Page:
We have accepted assistance from students who can't devote their time to the academic schedule of a formal internship but would simply like to volunteer their time to learn more about the profession. Formal internships mean that the student can work on more sustained and long-term projects. Our limited staff prevents us from accepting multiple interns in one department at the same time, so if you're interested, please apply early.

The Lauren Rogers Museum of Art is open to the public Tuesdays - Saturdays from 10 a.m. - 4:45 p.m. and on Sundays 1-4 p.m. For additional information, check the website at or call 601-649-6374.

Tommie Rodgers is the registrar at the Lauren Rogers Museum of Art.

Friday, July 22, 2011

Guest Blogger: George Bassi

“Are you busy at the Museum in the summer?” That is a question we are asked a lot this time of year at the Lauren Rogers Museum of Art.

Summer has become our busiest season, thanks to a terrific education program under the direction of Curator of Education Mandy Buchanan and Education Outreach Coordinator Angie King. From art classes in our two studios to off-site programs around our six-county area, the summer is full of hands-on activities for children and adults.

Two weeks of Art Camp were just completed, and it is fun to see children leaving the Museum with paintings, collages and t-shirts that they created. The educational role of museums is at the core of museum service to the public and is the founding principal of this institution.

Through our free admission and our strong programming, we work constantly to serve the public by preserving our cultural, artistic and historical heritage. That is our role in Laurel and Jones County, and that is the role of more than 17,500 museums across this country. Together, museums preserve and protect more than a billion objects in their collections, and Americans trust us to interpret them. According to a study by Indiana University, museums are considered a more reliable source of historical information than books or teachers.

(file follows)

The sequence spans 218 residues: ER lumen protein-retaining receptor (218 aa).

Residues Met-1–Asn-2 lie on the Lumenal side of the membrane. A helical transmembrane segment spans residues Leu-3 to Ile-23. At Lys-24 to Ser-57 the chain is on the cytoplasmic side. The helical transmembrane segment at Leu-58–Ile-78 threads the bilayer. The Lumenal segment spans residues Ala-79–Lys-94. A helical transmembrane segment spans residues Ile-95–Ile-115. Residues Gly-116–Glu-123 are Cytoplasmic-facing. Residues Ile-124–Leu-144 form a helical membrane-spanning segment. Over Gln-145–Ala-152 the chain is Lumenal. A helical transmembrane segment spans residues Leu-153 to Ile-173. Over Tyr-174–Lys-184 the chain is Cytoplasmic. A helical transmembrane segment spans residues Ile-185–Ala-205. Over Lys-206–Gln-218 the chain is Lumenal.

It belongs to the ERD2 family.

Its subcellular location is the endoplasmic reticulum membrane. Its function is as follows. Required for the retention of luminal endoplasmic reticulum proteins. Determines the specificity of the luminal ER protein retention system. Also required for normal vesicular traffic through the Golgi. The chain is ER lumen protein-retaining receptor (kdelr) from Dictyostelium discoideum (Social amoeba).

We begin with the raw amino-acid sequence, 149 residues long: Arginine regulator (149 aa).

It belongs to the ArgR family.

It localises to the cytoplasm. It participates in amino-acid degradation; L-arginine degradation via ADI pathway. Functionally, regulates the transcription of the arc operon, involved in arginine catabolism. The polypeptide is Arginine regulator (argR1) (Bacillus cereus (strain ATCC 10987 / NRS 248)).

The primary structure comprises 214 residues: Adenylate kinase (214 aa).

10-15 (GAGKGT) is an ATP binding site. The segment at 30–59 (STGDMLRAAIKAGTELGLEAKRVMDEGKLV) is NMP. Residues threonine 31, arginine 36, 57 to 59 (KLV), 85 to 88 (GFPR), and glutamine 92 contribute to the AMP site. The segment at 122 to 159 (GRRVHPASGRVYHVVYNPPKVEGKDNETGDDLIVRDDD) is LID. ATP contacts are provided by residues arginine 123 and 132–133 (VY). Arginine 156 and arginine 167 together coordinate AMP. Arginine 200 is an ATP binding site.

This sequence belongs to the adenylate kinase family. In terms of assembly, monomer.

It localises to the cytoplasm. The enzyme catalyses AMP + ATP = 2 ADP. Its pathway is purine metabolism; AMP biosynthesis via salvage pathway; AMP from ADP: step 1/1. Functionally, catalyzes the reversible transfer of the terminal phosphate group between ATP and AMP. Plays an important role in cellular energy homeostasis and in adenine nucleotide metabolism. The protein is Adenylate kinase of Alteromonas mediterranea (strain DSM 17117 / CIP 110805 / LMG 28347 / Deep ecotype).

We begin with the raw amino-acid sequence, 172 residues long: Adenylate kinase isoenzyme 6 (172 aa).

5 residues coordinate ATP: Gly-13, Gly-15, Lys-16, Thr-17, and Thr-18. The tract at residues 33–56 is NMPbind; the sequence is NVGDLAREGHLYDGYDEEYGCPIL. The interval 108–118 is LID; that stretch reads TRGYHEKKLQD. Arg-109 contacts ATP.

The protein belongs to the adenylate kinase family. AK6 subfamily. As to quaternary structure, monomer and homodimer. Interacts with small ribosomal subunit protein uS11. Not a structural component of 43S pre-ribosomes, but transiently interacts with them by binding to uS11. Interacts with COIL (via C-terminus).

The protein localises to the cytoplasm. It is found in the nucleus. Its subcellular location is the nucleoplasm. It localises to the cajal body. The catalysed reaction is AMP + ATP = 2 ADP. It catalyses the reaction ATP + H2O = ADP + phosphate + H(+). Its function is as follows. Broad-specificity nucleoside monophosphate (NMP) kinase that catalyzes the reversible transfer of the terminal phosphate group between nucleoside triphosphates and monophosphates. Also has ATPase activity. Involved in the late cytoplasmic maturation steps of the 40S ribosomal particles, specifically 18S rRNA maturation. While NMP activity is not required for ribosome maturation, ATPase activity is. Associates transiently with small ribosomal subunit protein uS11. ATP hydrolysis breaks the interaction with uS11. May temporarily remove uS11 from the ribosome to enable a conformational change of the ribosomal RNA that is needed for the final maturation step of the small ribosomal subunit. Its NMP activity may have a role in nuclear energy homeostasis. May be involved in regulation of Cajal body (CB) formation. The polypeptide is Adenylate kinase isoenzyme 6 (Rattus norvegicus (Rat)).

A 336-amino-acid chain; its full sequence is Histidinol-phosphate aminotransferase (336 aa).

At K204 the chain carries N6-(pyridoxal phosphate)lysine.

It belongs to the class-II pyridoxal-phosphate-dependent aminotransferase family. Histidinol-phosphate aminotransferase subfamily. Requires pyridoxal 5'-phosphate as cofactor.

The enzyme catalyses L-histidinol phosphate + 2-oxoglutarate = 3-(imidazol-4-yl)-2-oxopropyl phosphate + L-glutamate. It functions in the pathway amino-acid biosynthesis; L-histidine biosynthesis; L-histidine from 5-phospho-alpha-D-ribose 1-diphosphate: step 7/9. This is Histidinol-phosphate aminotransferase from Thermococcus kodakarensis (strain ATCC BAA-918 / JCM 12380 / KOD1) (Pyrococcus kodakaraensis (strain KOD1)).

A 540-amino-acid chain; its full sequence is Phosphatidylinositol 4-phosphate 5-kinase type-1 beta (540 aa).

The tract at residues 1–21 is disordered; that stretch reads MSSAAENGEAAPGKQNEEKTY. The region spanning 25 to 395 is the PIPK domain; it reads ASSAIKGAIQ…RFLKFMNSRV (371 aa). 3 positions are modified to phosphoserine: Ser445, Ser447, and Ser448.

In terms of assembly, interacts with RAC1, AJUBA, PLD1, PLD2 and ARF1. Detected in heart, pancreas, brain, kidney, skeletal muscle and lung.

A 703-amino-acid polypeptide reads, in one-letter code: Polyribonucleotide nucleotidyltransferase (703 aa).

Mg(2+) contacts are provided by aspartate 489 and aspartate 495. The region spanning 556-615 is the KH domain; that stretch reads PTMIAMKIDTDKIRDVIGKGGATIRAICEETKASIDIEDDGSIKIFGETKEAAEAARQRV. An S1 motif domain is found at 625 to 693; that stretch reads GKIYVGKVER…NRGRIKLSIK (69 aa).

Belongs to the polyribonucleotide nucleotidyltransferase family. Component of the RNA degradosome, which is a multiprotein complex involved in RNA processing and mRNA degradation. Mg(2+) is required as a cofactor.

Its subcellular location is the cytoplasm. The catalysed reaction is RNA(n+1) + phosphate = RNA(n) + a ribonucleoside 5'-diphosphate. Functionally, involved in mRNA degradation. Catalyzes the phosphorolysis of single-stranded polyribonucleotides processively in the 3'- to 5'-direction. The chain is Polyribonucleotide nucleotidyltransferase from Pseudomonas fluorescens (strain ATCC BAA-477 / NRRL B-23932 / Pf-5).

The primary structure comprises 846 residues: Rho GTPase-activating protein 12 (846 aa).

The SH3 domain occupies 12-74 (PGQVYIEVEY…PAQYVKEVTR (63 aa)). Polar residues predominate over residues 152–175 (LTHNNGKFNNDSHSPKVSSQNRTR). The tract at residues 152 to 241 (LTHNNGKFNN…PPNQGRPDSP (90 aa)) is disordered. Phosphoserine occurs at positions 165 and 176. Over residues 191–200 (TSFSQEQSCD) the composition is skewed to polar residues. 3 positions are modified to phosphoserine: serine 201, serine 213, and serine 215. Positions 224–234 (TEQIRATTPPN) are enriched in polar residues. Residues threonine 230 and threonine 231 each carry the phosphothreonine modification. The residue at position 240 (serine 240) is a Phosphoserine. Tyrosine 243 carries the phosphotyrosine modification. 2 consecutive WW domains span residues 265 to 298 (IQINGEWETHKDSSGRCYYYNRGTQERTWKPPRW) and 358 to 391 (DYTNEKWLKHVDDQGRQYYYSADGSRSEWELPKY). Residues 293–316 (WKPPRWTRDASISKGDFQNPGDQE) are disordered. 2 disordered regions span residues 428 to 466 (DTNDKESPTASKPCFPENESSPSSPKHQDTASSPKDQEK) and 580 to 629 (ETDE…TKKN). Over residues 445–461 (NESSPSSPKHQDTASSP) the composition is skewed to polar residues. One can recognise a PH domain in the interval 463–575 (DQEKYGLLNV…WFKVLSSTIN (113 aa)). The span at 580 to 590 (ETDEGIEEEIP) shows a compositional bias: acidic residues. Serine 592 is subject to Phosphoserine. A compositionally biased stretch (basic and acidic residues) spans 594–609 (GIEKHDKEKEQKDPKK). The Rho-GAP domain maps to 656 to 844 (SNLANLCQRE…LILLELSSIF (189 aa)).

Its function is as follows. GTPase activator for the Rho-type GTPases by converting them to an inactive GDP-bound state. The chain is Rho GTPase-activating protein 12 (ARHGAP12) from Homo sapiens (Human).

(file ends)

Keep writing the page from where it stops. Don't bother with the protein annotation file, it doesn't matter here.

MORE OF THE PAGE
This summer has also been one of our busiest in terms of visitors to our exhibitions. Two popular exhibits of local interest, Focus on Fashion and Laurel Collects: Vintage Toys, have attracted multi-generations of families into our doors. Our popularity mirrors that of other museums across the country. Americans from all income and education ranges visit museums, and the latest statistics indicate that two-thirds of American adults visit a museum each year. There are nearly 850 million visits per year to U. S. museums– more than the attendance for all professional sporting events and theme parks combined.

Once school begins in a few weeks, museums in our country will spend more than $2.2 billion during the year on education, with the majority spent on K-12 student programming. Museums annually receive more than 90 million visits each year from students in school groups. Here at LRMA, we follow suit by committing two of our ten full-time staff members to education and attracting thousands of school children each year from a primarily rural audience. Thanks to Museum members who support our “Adopt-A-Bus” fund, we can reach schools that might not otherwise be able to afford a bus trip.

Museums are also economic development engines, with U.S. museums contributing $21 billion to the American economy each year. Communities recognize that the arts, humanities and museums are critical to the quality of life and livability of American cities and towns.